When Jimmy Carter, after concluding several hours of discussions in Pyongyang with North Korea's Great Leader, Kim Il Sung, declared that "the crisis is over" on the Korean peninsula, a sigh of relief could be heard around the world. It appeared as if the drift toward a diplomatic and economic confrontation, and possibly even a military conflict, had been averted. If Carter was right, and no one could say with certainty that he was wrong, the stage had been set for a peaceful resolution of the North Korean nuclear challenge. Pyongyang subsequently agreed to permit inspectors from the Internati
Ironies can sometimes be painful. I began my political career in 1966 as the campaign manager for one of the first anti-war congressional candidates in the country. Now, a quarter century later, I find myself supporting a policy in the Persian Gulf that might well lead to a war that many believe could become another Vietnam. Such a position is more and more anomalous, I know, in the Democratic Party. And yet I cannot accept, or be dissuaded by, the analogy with Vietnam. In Vietnam no vital American interests were at stake. The crisis in the Gulf poses a challenge not only to fundamental Americ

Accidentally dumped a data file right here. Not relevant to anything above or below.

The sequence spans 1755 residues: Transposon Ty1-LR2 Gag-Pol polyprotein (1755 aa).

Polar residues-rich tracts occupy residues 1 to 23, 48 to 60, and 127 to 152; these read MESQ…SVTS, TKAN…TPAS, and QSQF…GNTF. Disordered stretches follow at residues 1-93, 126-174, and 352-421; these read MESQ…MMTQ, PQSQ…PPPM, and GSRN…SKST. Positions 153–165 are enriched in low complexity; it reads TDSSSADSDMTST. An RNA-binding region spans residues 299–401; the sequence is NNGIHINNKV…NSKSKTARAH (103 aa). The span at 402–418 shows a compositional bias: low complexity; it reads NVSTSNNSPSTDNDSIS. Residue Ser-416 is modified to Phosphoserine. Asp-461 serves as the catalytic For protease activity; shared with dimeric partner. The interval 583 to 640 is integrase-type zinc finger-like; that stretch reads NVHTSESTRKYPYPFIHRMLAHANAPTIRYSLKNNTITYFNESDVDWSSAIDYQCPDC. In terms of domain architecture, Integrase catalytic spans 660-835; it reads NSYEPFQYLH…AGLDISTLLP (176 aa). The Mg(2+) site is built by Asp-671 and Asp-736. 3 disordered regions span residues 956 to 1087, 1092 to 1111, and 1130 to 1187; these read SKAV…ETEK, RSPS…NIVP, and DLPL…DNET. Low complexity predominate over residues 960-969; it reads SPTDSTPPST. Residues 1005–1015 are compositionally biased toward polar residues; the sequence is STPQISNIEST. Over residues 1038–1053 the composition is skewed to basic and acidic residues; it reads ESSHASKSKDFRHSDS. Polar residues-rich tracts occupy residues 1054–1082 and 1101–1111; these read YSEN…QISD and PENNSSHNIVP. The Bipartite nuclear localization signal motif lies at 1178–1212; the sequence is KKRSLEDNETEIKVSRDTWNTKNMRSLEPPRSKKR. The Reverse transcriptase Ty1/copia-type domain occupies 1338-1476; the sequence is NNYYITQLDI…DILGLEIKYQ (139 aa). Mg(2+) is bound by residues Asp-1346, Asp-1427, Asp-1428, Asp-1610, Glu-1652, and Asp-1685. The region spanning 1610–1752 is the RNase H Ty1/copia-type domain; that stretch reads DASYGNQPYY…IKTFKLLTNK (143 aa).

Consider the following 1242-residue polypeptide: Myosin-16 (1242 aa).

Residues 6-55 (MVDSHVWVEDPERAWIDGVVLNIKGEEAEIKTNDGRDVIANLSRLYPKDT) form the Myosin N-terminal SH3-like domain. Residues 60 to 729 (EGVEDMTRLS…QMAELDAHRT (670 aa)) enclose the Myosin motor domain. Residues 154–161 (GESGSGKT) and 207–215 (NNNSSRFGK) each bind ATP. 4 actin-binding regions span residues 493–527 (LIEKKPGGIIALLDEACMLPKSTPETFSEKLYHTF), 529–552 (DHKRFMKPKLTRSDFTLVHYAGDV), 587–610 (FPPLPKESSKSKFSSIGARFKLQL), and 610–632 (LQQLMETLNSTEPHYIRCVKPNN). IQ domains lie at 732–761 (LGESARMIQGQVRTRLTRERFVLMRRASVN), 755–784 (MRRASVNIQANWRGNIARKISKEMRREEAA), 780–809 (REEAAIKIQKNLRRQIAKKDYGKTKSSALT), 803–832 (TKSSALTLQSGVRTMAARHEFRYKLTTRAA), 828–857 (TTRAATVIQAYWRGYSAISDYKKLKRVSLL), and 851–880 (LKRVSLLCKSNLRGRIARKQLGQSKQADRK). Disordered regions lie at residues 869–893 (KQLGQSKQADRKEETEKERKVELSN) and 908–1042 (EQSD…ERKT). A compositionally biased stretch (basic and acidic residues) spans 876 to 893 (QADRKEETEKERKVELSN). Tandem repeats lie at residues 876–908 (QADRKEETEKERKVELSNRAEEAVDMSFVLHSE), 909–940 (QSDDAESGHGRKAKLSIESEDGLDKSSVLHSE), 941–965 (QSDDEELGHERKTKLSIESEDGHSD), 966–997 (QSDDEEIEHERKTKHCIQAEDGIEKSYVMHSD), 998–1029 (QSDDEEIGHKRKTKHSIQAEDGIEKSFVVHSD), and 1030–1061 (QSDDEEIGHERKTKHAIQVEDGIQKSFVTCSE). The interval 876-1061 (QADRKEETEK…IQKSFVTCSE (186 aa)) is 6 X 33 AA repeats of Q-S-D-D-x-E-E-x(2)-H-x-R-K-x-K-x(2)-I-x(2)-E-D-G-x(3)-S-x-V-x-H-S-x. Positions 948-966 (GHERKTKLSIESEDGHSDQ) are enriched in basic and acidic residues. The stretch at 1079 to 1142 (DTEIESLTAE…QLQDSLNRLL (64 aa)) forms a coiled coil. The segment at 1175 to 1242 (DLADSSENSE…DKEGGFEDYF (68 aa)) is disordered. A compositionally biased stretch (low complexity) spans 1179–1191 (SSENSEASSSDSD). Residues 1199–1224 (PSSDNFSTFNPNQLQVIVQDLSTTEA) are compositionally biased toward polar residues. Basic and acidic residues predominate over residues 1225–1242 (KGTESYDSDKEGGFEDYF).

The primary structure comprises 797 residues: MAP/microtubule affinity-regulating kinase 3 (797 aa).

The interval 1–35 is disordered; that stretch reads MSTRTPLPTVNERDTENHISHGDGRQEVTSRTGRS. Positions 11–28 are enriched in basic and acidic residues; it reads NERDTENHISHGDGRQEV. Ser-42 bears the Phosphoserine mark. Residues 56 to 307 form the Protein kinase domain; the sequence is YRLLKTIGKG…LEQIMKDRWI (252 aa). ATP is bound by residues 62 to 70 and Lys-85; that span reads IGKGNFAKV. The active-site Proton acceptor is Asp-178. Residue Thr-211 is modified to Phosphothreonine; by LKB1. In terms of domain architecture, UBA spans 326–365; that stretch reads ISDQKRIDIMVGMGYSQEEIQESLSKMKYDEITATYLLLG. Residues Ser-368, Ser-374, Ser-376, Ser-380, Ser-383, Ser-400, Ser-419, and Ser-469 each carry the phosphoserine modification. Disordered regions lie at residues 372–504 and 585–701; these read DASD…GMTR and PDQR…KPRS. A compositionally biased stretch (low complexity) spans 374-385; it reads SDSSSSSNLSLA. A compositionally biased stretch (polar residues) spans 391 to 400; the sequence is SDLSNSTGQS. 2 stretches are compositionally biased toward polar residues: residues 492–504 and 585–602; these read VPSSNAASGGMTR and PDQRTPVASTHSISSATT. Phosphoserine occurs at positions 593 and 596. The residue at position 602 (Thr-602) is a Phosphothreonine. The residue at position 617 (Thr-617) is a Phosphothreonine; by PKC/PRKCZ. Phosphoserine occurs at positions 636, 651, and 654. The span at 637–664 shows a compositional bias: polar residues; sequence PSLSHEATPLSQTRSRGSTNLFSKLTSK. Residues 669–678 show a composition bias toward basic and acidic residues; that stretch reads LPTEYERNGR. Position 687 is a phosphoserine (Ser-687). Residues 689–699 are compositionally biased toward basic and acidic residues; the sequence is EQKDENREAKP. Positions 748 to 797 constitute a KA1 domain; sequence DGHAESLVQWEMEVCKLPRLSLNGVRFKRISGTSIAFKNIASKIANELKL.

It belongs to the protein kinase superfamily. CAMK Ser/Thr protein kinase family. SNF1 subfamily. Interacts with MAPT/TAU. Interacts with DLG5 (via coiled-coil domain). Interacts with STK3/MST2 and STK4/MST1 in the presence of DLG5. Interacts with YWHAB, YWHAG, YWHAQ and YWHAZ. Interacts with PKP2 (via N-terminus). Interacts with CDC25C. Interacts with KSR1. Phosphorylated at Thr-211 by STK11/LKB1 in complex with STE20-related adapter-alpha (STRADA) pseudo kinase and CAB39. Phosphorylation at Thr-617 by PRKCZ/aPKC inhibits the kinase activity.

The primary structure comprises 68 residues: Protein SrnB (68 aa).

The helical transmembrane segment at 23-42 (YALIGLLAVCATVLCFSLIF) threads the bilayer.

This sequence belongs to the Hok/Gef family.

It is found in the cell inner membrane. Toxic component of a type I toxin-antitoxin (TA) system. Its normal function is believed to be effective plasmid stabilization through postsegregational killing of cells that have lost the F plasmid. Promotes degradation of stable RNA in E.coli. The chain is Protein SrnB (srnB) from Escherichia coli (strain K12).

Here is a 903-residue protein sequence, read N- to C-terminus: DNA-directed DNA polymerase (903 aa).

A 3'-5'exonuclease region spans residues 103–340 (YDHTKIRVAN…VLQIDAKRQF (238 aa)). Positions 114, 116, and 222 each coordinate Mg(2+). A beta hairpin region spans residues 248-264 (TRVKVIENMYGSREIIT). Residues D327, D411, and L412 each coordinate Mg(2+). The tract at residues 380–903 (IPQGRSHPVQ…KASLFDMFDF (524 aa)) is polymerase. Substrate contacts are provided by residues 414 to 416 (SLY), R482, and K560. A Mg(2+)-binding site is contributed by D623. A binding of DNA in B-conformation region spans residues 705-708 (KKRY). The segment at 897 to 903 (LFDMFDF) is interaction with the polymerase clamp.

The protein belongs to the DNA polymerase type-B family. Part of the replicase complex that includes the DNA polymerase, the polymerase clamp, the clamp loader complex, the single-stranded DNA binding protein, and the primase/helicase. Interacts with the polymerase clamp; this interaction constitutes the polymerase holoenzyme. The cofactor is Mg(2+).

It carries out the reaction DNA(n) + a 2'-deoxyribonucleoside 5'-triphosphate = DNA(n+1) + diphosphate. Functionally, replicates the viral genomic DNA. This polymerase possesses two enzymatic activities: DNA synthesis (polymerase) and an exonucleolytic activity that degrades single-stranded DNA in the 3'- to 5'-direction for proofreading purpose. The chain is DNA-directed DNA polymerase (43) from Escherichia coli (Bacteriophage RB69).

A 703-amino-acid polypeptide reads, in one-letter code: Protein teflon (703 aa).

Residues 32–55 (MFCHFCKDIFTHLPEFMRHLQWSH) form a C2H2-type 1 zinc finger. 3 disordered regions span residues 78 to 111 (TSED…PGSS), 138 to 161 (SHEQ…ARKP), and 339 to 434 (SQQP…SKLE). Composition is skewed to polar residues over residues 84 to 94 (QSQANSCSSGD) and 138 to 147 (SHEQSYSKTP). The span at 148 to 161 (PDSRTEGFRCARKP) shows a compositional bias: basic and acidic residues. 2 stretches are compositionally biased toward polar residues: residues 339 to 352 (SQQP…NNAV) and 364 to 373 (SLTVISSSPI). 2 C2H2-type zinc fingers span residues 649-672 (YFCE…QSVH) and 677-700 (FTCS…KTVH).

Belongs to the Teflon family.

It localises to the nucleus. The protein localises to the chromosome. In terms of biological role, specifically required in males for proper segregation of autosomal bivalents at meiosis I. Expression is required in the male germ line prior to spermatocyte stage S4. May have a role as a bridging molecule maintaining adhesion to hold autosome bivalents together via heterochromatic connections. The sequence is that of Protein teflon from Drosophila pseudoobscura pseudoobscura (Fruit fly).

The next battlefield over the so-called Regan Doctrine is the decade-old consensus that America should stay out of the civil war in Angola. Based on the belief that the United States should assist anti-Communist freedom fighters everywhere, elements within the Reagan administration and in Congress are urging that the U.S. supply as much as $200 million in aid to Jonas Savimbi's anti-Marxist guerrilla group, the National Union for the Total Independence of Angola (UNITA).
The script is painfully familiar: a vain and increasingly isolated leader, an ineffectual and autocratic regime, a people plagued by poverty and deprived of democracy, a Communist movement mounting a potent political and military challenge. This time the scene is the Philippines. where the ghosts of Chiang Kai-shek, Fulgencio Batista, Ngo Dinh Diem, Nguyen Van Thieu, and Anastasio Somoza haunt the Malacanang Palace of Ferdinand Marcos. The 10,000 to 20,000 peasant guerrillas of the Communist New People’s Army are not yet in a position to take over Manila.